Aug
01
2007

Media and Impeachment

Not for discussion, only for derision

Ocean Beach in San Francisco was abuzz with 1,500 people who showed up to spell out a giant “Impeach Now” with their bodies on April 28, all in the home district of U.S. House Speaker Nancy Pelosi. Pelosi made a splash prior to the November 2006 election by saying that a Bush impeachment was “off the table” (Washington Post, 5/12/06). Several scandals later—the Libby conviction, failing Iraq “surge,” U.S. Attorneys’ purge and missing White House e-mails—people across the nation served up their own impeachment proposals. But “impeach” is barely in the lexicon of major national media; on the rare occasion […]

Aug
01
2007

Clear the Stage

Media have little time, tolerance for ‘second-tier’ candidates

With the public still many months away from choosing major-party presidential candidates, robust public debates with a wide sampling from across the political spectrum would seem to be an empowering democratic exercise. And for a press corps so often complaining about the scripted and stilted tedium of day-to-day political campaigning, wide-open debates and a freewheeling exchange of ideas might make for good TV. But many journalists seem not to agree. In the coverage of the early candidate debates, the media have fallen into a familiar pattern of trying to “weed out” candidates who do not meet the press corps’ ideological […]

Aug
01
2007

Framing the Abortion Ruling

Religious right’s terms leave women out of issue

After the Supreme Court’s Gonzales v. Carhart decision upheld federal legislation that restricted abortion procedures without providing an exception for the woman’s health, CNN correspondent Candy Crowley (4/23/07) voiced a popular media refrain: “What’s interesting is whoever frames this issue the best is who is going to benefit from it politically.” Crowley was correct in the sense that the way an issue is presented critically impacts how people understand that issue. Therefore, presentation affects how we vote and what sort of demands we make of our political representatives; it’s something political operatives have long understood and tried to exploit. But […]

Jul
01
2007

The Poisoned Chalice

Media and double standards

U.S. Justice Robert Jackson, the chief of counsel for the prosecution at the Nuremberg Tribunal, addressed the Tribunal on the principle of universality, which is the foundation of any moral code that can be taken seriously. It’s the principle that we apply to ourselves the same standards that we apply to others, if not more stringent ones. Justice Jackson admonished the Tribunal that this elementary principle must be its guide, or else its proceedings would be nothing but legal farce, an act of vengeance, victor’s justice. To quote Jackson’s memorable words: If certain acts of violation of treaties are crimes, […]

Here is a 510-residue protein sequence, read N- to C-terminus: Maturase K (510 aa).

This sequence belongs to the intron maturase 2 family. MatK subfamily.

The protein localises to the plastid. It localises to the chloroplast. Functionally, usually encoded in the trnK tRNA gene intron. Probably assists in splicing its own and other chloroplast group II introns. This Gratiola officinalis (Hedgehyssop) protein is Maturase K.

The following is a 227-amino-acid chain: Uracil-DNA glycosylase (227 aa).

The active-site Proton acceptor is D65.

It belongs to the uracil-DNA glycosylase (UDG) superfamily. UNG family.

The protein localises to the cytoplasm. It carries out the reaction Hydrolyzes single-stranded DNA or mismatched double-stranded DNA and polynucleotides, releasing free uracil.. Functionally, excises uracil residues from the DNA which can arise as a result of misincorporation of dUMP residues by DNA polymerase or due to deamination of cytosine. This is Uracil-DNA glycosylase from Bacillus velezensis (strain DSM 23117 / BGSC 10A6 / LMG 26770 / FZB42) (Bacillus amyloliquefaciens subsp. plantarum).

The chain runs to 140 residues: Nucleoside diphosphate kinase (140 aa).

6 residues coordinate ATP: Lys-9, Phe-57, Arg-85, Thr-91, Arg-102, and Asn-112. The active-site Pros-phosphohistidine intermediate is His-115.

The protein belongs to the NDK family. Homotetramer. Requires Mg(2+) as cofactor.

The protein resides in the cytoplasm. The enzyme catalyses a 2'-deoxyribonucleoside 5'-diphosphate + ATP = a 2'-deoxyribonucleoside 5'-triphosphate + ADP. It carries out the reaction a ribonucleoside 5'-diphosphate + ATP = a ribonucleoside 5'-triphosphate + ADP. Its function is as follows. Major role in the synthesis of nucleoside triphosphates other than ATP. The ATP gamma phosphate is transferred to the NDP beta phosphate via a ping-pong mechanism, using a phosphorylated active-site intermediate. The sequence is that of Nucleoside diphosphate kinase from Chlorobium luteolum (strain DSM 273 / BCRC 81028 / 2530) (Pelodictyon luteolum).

Jul
01
2007

SoundBites

O’Reilly: NBC “Jazzed” About Kids’ Deaths A new study from the Project for Excellence in Journalism (5/25/07) found that over a 10-week period in 2006, Fox spent less time covering the Iraq War than either CNN or MSNBC—half as much time compared to the latter. In response to the “big deal” that “the liberal press has made” out of this finding, Fox News’ Bill O’Reilly retorted (6/19/07), “I want the USA to stabilize that country and deal a huge blow to terrorism worldwide, but not everybody in the media feels that way.” As an example, O’Reilly claimed NBC Nightly News […]

Jul
01
2007

CounterSpin Interview: Ali Abunimah on Gaza

'It's the exact opposite of a coup'

In November 2004, a New York Times article on Palestinian elections (11/14/04) stated, “The post-Arafat era will be the latest test of a quintessentially American article of faith: that elections provide legitimacy even to the frailest institutions.” The "faith" that elites in the press and in government have in such elections is tested when the results cut against U.S. wishes, as happened when Hamas prevailed over Fatah in Palestinian elections in 2006. As a result, the White House pursued a policy of punishing Palestinians for their disobedience by attempting to prevent Hamas from participating in the Palestinian government. That only […]

Jul
01
2007

Letters to the Editor

A Little Learning I am struck by the fact that George Will referred derisively to those who believe in global warming (which includes, of course, the vast majority of scientists) as “climate Cassandras” in a February 12 Newsweek column (Extra!, 5-6/07). Can it be that Will doesn’t know that in Greek mythology, Cassandra was endowed with the gift of accurate prophecy—but cursed by the gods never to be believed? Joanne Gruber New York, N.Y. Something to ANSWER For Did a bit of the New York Times rub off on its former reporter Frances Cerra Whittelsey? I don’t know, but it […]

Jul
01
2007

The Climate Change Gap

U.S. media fiddle while Earth burns

If 2006 was the year that the issue of global climate change broke through into greater public consciousness—thanks in large part to Al Gore’s An Inconvenient Truth, plus books like Elizabeth Kolbert’s Field Notes from a Catastrophe—2007 could be the year that it becomes old news. Between February and May of this year, the Intergovernmental Panel on Climate Change, a joint project of the United Nations and the World Meteorological Organization, issued a series of three comprehensive reports designed to present the scientific evidence for climate change, as well as the likely consequences and how the most catastrophic effects can […]